Offering frequent news and analysis from the majestic Evergreen State and beyond, The Cascadia Advocate is the Northwest Progressive Institute's unconventional perspective on world, national, and local politics.

Thursday, October 29, 2009

Investing in little kids pays big

When we have money to invest, we want to put it somewhere that will give us high returns on our dollar. Our government should be looking at its investments in the same way. An excellent place for investment is our very young children, who pay big dividends to society and government when they receive the right sort of stimulation and care in their early years. Investing in babies and preschoolers is a rather long-term investment, but Washington is taking the long view and drafting a plan to devote more resources to early education.

Fascinating studies on the economic impact of early childhood programs, like preschool and parent education classes, have found that one dollar invested in these programs results in up to six dollars being returned to the government in the form of taxes and from the reduced need for social services, and up to four dollars returned to society from reduced crime. These numbers aren't escaping notice. Through his own childhood development research, Nobel Prize winner in economics James J. Heckman, Ph.D. has concluded that, “It’s good business to invest in young children.”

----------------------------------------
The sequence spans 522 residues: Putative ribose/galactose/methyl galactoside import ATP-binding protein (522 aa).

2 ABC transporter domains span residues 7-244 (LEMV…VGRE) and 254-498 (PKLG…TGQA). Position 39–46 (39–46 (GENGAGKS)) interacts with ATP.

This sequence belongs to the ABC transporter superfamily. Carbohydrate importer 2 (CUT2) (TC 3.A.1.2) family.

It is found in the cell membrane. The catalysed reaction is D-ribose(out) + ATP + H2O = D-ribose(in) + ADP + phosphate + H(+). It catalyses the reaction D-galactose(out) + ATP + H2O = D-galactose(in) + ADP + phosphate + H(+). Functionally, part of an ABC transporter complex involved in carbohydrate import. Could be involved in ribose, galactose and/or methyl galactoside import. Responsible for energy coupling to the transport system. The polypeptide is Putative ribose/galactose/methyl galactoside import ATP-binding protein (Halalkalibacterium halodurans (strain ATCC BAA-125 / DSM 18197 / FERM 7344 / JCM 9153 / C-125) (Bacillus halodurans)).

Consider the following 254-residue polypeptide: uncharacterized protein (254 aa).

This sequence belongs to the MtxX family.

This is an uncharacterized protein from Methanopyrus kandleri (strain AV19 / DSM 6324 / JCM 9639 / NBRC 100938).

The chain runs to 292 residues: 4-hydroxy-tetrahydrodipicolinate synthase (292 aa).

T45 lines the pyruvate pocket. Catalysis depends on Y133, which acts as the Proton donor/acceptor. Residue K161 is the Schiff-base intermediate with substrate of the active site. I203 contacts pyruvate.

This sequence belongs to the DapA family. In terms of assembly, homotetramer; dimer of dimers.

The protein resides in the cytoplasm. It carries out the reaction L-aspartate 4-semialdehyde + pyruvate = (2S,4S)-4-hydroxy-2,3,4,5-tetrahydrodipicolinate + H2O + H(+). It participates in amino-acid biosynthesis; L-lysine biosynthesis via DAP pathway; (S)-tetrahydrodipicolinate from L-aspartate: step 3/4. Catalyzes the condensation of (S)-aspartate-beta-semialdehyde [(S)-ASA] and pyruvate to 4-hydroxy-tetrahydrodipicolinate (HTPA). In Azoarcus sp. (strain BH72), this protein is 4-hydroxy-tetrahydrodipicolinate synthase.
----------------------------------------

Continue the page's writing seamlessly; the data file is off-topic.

According to Dr. Heckman:
Early learning begets later learning and early success breeds later success, just as early failure breeds later failure. Success or failure at this stage lays the foundation for success or failure in school, which in turn leads to success or failure in post-school learning.
Washington is seriously considering how to invest in early education. Last spring, Governor Gregoire cut provisions for early learning programs for at-risk kids out of the successful basic education reform bill, HB 2261, but not because she isn't a believer. Gregoire had something larger in mind. The governor is so serious about the value of strong early learning programs that she wants to include all children, not just at-risk kids, in any programs’ scope.

In a letter to State Superintendent of Public Instruction Randy Dorn this summer, Governor Gregoire wrote:
I am asking you to work on a proposal about the state’s role in providing early learning opportunities for all children birth to five, their families, early learning caregivers and educators. I believe that children should have early learning opportunities from birth.
A group of more than 120 educators, parents, stakeholders and policy makers are preparing a draft statewide early learning plan which is due to the governor on December 1. This committee welcomes input from the public, so take a look at the work done so far (scroll down to the bottom of the page) and make your comments.

It costs society far less to give a kid a strong start in life than to correct deficiencies in a child's education later.


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